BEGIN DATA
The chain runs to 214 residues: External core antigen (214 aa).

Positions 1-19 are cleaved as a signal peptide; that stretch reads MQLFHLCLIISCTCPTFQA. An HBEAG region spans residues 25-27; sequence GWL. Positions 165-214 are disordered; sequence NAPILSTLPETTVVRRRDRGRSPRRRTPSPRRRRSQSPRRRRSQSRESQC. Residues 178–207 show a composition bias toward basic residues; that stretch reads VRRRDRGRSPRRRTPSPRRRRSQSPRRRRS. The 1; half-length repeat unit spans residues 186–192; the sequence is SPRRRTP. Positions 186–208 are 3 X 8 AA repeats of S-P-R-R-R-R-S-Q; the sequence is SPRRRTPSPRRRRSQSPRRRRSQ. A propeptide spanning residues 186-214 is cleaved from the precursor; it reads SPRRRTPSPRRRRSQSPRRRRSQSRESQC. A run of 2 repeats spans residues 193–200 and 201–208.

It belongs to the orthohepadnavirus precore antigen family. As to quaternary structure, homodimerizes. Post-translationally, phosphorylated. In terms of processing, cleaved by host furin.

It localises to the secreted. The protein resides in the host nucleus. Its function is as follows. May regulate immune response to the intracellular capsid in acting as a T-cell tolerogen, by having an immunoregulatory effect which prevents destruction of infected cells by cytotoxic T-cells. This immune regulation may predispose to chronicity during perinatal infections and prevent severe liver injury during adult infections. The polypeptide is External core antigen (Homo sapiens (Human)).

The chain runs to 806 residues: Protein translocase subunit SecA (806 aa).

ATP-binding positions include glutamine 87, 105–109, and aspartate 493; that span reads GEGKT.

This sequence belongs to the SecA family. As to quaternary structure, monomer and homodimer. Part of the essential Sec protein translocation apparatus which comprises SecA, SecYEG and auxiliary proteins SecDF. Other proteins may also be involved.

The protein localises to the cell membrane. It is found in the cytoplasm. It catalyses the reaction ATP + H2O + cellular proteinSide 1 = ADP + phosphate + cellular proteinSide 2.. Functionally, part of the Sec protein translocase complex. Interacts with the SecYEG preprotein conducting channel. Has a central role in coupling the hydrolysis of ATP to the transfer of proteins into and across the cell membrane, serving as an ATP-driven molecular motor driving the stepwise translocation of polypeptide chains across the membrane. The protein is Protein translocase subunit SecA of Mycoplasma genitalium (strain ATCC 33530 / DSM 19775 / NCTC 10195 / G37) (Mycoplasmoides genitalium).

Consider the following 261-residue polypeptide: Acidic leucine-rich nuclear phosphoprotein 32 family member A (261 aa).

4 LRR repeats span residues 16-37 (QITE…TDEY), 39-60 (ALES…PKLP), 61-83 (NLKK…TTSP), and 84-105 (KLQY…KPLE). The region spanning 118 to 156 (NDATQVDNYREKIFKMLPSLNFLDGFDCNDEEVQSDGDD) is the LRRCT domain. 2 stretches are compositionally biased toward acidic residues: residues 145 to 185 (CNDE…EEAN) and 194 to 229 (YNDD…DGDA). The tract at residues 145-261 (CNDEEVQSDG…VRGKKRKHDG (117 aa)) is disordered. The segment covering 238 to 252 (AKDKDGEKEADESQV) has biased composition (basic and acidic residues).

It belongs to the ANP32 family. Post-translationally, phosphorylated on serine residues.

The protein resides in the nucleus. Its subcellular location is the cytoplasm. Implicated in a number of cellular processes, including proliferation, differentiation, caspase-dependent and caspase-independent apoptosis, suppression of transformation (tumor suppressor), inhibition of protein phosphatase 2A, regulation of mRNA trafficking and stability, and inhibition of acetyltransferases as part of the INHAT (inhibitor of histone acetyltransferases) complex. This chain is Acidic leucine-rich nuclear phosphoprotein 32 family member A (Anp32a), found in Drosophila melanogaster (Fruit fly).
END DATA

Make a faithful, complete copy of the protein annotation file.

The chain runs to 214 residues: External core antigen (214 aa).

Positions 1-19 are cleaved as a signal peptide; that stretch reads MQLFHLCLIISCTCPTFQA. An HBEAG region spans residues 25-27; sequence GWL. Positions 165-214 are disordered; sequence NAPILSTLPETTVVRRRDRGRSPRRRTPSPRRRRSQSPRRRRSQSRESQC. Residues 178–207 show a composition bias toward basic residues; that stretch reads VRRRDRGRSPRRRTPSPRRRRSQSPRRRRS. The 1; half-length repeat unit spans residues 186–192; the sequence is SPRRRTP. Positions 186–208 are 3 X 8 AA repeats of S-P-R-R-R-R-S-Q; the sequence is SPRRRTPSPRRRRSQSPRRRRSQ. A propeptide spanning residues 186-214 is cleaved from the precursor; it reads SPRRRTPSPRRRRSQSPRRRRSQSRESQC. A run of 2 repeats spans residues 193–200 and 201–208.

It belongs to the orthohepadnavirus precore antigen family. As to quaternary structure, homodimerizes. Post-translationally, phosphorylated. In terms of processing, cleaved by host furin.

It localises to the secreted. The protein resides in the host nucleus. Its function is as follows. May regulate immune response to the intracellular capsid in acting as a T-cell tolerogen, by having an immunoregulatory effect which prevents destruction of infected cells by cytotoxic T-cells. This immune regulation may predispose to chronicity during perinatal infections and prevent severe liver injury during adult infections. The polypeptide is External core antigen (Homo sapiens (Human)).

The chain runs to 806 residues: Protein translocase subunit SecA (806 aa).

ATP-binding positions include glutamine 87, 105–109, and aspartate 493; that span reads GEGKT.

This sequence belongs to the SecA family. As to quaternary structure, monomer and homodimer. Part of the essential Sec protein translocation apparatus which comprises SecA, SecYEG and auxiliary proteins SecDF. Other proteins may also be involved.

The protein localises to the cell membrane. It is found in the cytoplasm. It catalyses the reaction ATP + H2O + cellular proteinSide 1 = ADP + phosphate + cellular proteinSide 2.. Functionally, part of the Sec protein translocase complex. Interacts with the SecYEG preprotein conducting channel. Has a central role in coupling the hydrolysis of ATP to the transfer of proteins into and across the cell membrane, serving as an ATP-driven molecular motor driving the stepwise translocation of polypeptide chains across the membrane. The protein is Protein translocase subunit SecA of Mycoplasma genitalium (strain ATCC 33530 / DSM 19775 / NCTC 10195 / G37) (Mycoplasmoides genitalium).

Consider the following 261-residue polypeptide: Acidic leucine-rich nuclear phosphoprotein 32 family member A (261 aa).

4 LRR repeats span residues 16-37 (QITE…TDEY), 39-60 (ALES…PKLP), 61-83 (NLKK…TTSP), and 84-105 (KLQY…KPLE). The region spanning 118 to 156 (NDATQVDNYREKIFKMLPSLNFLDGFDCNDEEVQSDGDD) is the LRRCT domain. 2 stretches are compositionally biased toward acidic residues: residues 145 to 185 (CNDE…EEAN) and 194 to 229 (YNDD…DGDA). The tract at residues 145-261 (CNDEEVQSDG…VRGKKRKHDG (117 aa)) is disordered. The segment covering 238 to 252 (AKDKDGEKEADESQV) has biased composition (basic and acidic residues).

It belongs to the ANP32 family. Post-translationally, phosphorylated on serine residues.

The protein resides in the nucleus. Its subcellular location is the cytoplasm. Implicated in a number of cellular processes, including proliferation, differentiation, caspase-dependent and caspase-independent apoptosis, suppression of transformation (tumor suppressor), inhibition of protein phosphatase 2A, regulation of mRNA trafficking and stability, and inhibition of acetyltransferases as part of the INHAT (inhibitor of histone acetyltransferases) complex. This chain is Acidic leucine-rich nuclear phosphoprotein 32 family member A (Anp32a), found in Drosophila melanogaster (Fruit fly).